Understanding the European market potential for reef fish

Published on
September 8, 2020

Opportunities for marketing reef fish in Europe were spotlighted in a recent webinar hosted by the Centre for the Promotion of Imports (CBI), which encourages European Union nations to expand their imports from developing countries.

The webinar focused on the results of a study exploring the European seafood market, which shows high growth potential for importing reef fish such as snapper, grouper, and parrotfish.

Overall seafood consumption in Europe is more than 12.5 million metric tons (MT) per year, and the average per capita consumption is 24.3 kilograms, according to statistics shared in the CBI webinar. Southern Europeans are the largest consumers of seafood, with Portugal at 56.8 kilograms per person and Spain at 46.5 kilograms per person.

Currently, reef fish are niche products in the European seafood market, accounting for around 1 percent of consumption. However, as current domestic supply of seafood does not satisfy consumer demand – the European Union imports 60 percent of the fish and seafood it consumes  – it represents one of the world’s largest seafood markets.

Global Trade Tracker shows that in 2019, six of the world’s top 10 fish and seafood markets were in Europe. Spain was the fourth-largest market after the U.S., Japan, and China, with imports of EUR 7.87 billion (USD 9.34 billion). France was in fifth place (EUR 6.5 billion, USD 7.71 billion), Italy in sixth place (EUR 6.4 billion, 7.59 billion), Germany in eighth place (EUR 5.4 billion, 6.41 billion), Sweden in ninth place (EUR 5 billion, 5.93 billion), and the U.K. in 10th place (EUR 4.1 billion 4.86 billion).

For exporters of reef fish to Europe, the main opportunities lie in the ethnic retail and foodservice sectors, although their attractive appearance also makes them viable for mainstream retail and foodservice outlets. The growth of ethnic minority populations across Europe, particularly in urban areas, is expected to lead to an uptick in consumption, according to the CBI presentation.

Even more encouraging for sellers of reef fish, emerging data shows more Europeans across the board are showing greater interest new cuisine types in foodservice, with food-centric media coverage a factor in helping to drive sales of fish not seen in traditional European cooking.

Snappers (Lutjanus spp.) are an important artisanal catch in tropical and subtropical marine waters, and Food and Agriculture Organization (FAO) of the United Nations figures show a catch of 585,000 MT in 2017. As artisanal fisheries are notoriously difficult to monitor, this is likely to be an undercount of the true figure.

European consumers are most familiar with red snappers, and Lutjanus malabaricus, L. campechanus, L. purpureus, and L. sebae are all sold as red snapper.

Groupers (Epinephelus spp.) are one of the most expensive reef fish. Difficulty in identifying individual species means there is a lack of accurate catch data, but the global catch in 2017 was estimated at around 317,000 MT.

There are more than 95 species of colorful parrotfish, which are generally sold as Scarus spp. They are less important for commercial fisheries than snappers and groupers, with a catch of just 6,000 MT registered in 2017.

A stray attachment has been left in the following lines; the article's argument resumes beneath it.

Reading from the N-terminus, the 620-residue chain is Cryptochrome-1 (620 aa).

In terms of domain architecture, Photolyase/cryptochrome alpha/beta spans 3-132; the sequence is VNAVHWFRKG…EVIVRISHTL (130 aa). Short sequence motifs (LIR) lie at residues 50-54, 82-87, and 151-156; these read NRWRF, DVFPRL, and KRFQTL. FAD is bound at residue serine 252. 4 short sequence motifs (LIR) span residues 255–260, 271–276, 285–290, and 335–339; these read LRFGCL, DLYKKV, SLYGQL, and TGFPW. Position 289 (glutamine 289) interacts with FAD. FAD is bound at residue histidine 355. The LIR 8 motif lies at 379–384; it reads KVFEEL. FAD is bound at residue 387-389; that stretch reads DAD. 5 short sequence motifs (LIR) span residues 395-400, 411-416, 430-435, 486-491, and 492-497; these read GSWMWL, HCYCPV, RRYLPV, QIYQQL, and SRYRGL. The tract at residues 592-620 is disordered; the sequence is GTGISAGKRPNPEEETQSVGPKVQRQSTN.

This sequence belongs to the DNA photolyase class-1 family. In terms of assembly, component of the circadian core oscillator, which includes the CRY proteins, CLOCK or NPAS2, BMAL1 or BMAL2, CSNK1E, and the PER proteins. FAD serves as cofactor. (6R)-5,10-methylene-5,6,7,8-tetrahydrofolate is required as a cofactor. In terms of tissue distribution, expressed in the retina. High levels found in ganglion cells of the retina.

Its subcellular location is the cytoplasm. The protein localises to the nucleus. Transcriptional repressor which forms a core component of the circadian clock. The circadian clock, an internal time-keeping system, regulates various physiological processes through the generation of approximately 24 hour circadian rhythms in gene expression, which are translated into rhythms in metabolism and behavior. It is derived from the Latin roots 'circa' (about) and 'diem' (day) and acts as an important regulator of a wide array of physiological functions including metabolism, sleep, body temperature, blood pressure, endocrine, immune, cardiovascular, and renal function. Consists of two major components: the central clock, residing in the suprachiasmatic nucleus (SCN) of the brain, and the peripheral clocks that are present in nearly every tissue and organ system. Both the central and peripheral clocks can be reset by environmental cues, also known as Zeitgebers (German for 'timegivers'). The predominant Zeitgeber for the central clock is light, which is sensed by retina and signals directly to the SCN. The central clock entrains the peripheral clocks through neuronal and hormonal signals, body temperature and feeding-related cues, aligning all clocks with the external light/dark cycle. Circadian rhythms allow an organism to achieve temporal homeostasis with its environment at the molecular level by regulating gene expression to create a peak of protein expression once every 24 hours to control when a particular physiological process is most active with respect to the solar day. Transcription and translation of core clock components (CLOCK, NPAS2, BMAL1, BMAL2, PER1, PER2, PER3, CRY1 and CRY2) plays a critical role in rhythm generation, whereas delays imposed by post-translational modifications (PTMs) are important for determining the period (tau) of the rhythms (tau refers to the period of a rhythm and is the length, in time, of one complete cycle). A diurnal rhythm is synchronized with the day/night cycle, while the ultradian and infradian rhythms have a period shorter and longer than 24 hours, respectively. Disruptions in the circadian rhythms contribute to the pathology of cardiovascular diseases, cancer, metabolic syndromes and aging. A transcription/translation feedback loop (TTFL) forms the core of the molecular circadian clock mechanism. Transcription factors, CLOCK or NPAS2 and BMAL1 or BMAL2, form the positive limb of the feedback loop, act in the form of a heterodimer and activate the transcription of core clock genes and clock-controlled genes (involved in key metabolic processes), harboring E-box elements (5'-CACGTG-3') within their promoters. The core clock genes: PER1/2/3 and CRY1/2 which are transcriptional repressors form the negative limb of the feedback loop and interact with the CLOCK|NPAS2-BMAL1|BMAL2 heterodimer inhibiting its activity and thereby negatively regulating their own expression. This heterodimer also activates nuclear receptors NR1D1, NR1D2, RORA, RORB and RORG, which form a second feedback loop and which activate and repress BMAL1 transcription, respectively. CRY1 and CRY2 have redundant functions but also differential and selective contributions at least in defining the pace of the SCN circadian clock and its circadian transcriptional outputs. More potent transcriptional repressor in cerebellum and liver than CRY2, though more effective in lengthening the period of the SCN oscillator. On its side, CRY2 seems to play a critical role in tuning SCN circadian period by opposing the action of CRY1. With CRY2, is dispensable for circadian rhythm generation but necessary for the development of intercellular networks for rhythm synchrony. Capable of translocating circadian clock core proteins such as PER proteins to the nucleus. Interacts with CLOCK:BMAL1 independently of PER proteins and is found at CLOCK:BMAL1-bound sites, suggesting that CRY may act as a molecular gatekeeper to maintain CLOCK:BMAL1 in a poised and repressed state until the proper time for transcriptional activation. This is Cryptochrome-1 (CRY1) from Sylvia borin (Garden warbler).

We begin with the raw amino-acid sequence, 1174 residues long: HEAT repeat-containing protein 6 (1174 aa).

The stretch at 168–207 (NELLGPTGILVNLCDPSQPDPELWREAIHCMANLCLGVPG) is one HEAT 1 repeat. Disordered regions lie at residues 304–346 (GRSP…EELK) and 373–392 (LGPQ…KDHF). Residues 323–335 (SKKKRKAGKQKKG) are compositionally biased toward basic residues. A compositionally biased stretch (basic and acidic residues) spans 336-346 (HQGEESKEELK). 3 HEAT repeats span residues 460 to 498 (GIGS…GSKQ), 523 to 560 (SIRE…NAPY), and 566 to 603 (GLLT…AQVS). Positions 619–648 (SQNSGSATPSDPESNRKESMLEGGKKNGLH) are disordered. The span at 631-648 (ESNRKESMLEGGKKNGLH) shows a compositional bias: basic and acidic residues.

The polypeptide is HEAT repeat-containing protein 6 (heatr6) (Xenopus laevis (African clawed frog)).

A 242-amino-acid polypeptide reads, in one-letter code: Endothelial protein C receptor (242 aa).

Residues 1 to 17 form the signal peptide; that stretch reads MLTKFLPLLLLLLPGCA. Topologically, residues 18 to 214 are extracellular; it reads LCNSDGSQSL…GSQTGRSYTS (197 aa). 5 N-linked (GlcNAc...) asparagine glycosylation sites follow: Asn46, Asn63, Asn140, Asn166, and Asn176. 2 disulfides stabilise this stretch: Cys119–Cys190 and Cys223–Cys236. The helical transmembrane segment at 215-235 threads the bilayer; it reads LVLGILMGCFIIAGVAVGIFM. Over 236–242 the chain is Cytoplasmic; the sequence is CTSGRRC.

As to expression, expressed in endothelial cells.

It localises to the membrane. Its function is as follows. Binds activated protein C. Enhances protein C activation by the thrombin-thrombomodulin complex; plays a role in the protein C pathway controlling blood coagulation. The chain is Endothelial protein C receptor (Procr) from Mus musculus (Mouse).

Buying preferences per country are broken down in the study, but in general, reef fish are sold in a variety of formats to end-consumers and restaurants, including whole individual quick frozen (IQF), whole fresh, and frozen fillets, or triangles. The optimal fillet size for foodservice is 170 to 220 grams.  

In terms of cooking techniques, grouper and snapper are regularly used in soups, stews, or pasta sauces in the major fish-eating Southern European countries; they can also be grilled or baked in the oven.

The study covered in the webinar looked at the latest trends that influence market access in Europe, including the health benefits of eating fish high in omega-3 fatty acids, mislabeling, and consumer perspectives on frozen fish. It recommended that exporters pay attention to selling the story behind the fish, and gave examples of ways in which promoting the fishermen and fishing methods, and offering information about the area where the seafood product comes from, can all help to build trust with the consumer.

ShrimpTails Editor-in-Chief Sophia Balod explained that with globalization and the rising number of immigrants to Europe, there is clear potential for exporting reef fish.

“Opportunities are particularly good in Southern Europe, where there is already an established affinity for seafood. But as Europeans are not fully familiar with the history and cooking technique to prepare this fish, consumer education and the story behind the products are crucial areas to cover as an exporter,” Balod said during the webinar. “Also, as these fish can easily be mislabeled or caught under illegal, unreported, and unregulated (IUU) fishing, European importers also prefer reef fish which carry sustainability labels and safety certifications."

The full study from CBI, which is part of the Netherlands Enterprise Agency and the Central American Economic Integration Secretariat (SIECA), can be accessed here.

Photo courtesy of athichoke pim/Shutterstock 

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